The order calls upon the respondent to show cause as to why instructions issued in the contents of presidential order 29 of 1972, act 45 and 46 of 1974, ordinance No. 92, 93 of 1976, Arpita Sampatty Protapyan Ain 2001 and circulars issued by government that are in contradiction with the fundamental rights and the charter of declaration of Independence of Bangladesh, 10 April 1971, should not be declared to be ultra vires the constitution.The Rule Nisi also stated why the properties so far incorporated in the list as Enemy (Vested) property should not be returned to the title holder/ successor/legal possession holders and or such other or further order or orders passed as to this Court may seem fit and proper.The Rule is made returnable within 4 weeks from the 28th October 2008.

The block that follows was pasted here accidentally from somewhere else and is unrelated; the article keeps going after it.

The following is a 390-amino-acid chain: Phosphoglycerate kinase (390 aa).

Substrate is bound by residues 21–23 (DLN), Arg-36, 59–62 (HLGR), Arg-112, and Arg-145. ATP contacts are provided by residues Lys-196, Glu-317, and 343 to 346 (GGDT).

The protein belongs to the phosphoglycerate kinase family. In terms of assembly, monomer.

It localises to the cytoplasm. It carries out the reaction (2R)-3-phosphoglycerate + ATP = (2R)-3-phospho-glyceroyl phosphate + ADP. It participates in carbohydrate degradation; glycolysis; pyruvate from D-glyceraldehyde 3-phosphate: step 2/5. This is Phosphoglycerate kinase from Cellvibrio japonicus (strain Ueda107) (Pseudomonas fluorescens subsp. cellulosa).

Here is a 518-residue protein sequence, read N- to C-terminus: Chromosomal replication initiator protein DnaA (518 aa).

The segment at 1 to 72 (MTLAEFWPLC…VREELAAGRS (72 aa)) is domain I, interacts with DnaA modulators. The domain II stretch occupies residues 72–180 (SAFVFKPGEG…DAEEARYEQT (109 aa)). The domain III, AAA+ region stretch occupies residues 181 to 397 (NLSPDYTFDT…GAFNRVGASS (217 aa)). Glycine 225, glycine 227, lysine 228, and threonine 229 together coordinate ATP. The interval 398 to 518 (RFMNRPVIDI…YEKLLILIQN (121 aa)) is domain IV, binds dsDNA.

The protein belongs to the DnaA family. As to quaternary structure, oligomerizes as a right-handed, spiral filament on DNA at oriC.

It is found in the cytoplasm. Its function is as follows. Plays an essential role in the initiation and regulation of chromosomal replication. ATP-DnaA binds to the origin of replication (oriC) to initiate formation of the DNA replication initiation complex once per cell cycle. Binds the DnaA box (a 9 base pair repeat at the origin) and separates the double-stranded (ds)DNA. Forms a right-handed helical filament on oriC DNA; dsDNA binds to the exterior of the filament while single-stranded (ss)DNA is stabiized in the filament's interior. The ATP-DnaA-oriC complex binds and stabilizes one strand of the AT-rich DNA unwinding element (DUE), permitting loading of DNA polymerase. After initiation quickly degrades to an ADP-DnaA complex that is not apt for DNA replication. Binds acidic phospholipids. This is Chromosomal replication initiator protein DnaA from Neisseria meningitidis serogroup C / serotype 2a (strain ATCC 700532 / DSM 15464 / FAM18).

This may be mentioned that as High Court Division of the Bangladesh Supreme Court bench comprising Mr Justice Syed Mahmud Hossain and Mr Justice Qumrul Islam Siddique deliver the Rule Nisi upon the Government of Bangladesh on 28 October 2008HRCBM- Bangladesh represented by its Secretary General Rabindranath Trivedi filed the Writ under Article 102 of the Constitution of the People's Republic of Bangladesh.Former Deputy Attorney General Barrister Nikhilesh Dutta and Senior Advocate S N Goswami moved the case for the petition and Deputy Attorney General Mr Razik Al Jali for the respondents. This may be mentioned here that Human Rights Congress for Bangladesh Minorities (HRCBM), an NGO possessing special consultative status with the Economic and Social Council of the United Nations, has by its Bangladesh Chapter's Secretary General Mr Rabindranath Trivedi, who is an ex additional secretary to the Government of Bangladesh, filed a writ petition to the High Court Divisions of the Supreme Court of Bangladesh on the complete abolishment of Vested Property Act. It is alleged that interest groups of political parties in power and individuals by making use of this Vested Property Act, continue to confiscate properties belonging to the minority Hindu community, and indeed to do so with the complicity of the authorities and the influential people.The Vested Property Act represents a major source of insecurity and of human rights violation against the Hindu community in Bangladesh. It is clear that the Vested Property Act (VPA) is detrimental to minorities and to the religious harmony of Bangladesh.It may be recalled that VPA derives from the Enemy Property (Custody and Registration) Order II of 1965, promulgated in Pakistan following a brief war between India and Pakistan in September 1965. This order was directed against the Hindu minority (perceived as an enemy), and was used as an instrument for appropriating land belonging to Hindus accused of supporting India.After Bangladesh won independence from Pakistan, President of Bangladesh in his Order No-29 of 1972 ,changed the nomenclature to Vested Property Act, without altering the contain of the law. The Government of Bangladesh has, within the framework of this law, taken possession of property declared to belong to the enemy, by appropriating the property of members of the Hindu minority who had migrated to India, or by appropriating the property of people who were heirs or co –owners.It is learnt that the bench constituted with Justice Mr. Khademul Islam and Justice Mr Masuk Hossain Ahmed of High Court Division of the Supreme Court of Bangladesh, have received the writ petition for hearing.Former Deputy Attorney General of the Supreme Court of Bangladesh and a renowned lawyer Barrister Nikhilesh Dutta will move the writ case on behalf of the petitioner.